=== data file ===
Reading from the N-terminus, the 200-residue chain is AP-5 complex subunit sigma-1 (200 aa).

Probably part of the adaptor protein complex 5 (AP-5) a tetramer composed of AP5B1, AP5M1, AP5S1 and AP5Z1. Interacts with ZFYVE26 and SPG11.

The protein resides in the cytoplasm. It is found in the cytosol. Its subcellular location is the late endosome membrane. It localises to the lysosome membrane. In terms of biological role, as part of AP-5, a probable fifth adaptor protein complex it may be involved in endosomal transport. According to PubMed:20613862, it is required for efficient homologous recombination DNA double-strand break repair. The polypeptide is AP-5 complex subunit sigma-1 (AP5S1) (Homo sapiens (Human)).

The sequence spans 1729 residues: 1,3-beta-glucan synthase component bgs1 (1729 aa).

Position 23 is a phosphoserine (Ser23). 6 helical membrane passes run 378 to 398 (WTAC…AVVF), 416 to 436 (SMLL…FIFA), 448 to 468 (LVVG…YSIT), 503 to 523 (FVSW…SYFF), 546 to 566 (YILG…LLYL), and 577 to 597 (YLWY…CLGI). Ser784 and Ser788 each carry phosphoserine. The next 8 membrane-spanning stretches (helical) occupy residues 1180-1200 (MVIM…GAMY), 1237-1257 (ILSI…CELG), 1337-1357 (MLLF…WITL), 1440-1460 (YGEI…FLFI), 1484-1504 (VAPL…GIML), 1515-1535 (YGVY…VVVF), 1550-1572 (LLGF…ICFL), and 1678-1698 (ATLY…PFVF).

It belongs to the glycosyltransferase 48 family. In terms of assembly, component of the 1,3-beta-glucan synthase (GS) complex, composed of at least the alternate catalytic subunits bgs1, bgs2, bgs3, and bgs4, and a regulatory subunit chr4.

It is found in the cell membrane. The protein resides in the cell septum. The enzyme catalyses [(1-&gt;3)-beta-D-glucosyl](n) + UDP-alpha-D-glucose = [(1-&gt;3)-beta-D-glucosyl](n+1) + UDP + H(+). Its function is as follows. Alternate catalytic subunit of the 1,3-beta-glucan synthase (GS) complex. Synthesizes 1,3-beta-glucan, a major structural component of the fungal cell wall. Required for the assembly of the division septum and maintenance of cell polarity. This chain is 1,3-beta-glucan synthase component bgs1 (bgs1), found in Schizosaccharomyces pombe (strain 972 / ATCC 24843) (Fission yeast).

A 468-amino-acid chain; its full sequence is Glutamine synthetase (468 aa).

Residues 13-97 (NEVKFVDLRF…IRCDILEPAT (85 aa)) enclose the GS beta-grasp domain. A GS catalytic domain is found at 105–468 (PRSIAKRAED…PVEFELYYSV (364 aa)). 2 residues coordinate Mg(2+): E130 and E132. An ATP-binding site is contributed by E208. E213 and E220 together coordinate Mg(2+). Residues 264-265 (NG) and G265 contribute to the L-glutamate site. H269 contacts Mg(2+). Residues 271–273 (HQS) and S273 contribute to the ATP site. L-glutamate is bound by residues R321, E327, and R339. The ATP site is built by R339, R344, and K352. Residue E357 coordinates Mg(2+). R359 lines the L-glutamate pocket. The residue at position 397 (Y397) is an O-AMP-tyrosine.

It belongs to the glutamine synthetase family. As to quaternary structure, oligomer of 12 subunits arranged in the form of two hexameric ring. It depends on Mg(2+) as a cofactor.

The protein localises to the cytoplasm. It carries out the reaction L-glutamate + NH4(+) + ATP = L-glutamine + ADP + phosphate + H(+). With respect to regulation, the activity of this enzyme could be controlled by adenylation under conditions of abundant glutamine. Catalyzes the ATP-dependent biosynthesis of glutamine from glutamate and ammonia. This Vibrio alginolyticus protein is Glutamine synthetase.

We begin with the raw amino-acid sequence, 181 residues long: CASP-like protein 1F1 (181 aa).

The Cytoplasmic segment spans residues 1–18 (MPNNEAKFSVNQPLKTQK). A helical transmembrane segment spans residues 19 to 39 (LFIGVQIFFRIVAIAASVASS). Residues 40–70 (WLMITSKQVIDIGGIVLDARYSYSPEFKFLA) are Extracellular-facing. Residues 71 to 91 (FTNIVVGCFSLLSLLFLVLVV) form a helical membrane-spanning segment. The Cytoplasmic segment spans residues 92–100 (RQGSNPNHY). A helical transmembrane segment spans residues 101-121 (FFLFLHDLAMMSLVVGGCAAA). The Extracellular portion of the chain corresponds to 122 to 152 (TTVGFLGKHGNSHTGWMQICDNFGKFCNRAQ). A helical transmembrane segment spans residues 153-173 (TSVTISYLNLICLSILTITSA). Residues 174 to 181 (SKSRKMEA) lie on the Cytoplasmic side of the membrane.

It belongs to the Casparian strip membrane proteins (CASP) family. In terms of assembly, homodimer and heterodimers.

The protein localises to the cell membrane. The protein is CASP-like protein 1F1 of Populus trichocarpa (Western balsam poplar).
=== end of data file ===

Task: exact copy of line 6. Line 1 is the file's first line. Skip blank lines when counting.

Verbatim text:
It belongs to the glycosyltransferase 48 family. In terms of assembly, component of the 1,3-beta-glucan synthase (GS) complex, composed of at least the alternate catalytic subunits bgs1, bgs2, bgs3, and bgs4, and a regulatory subunit chr4.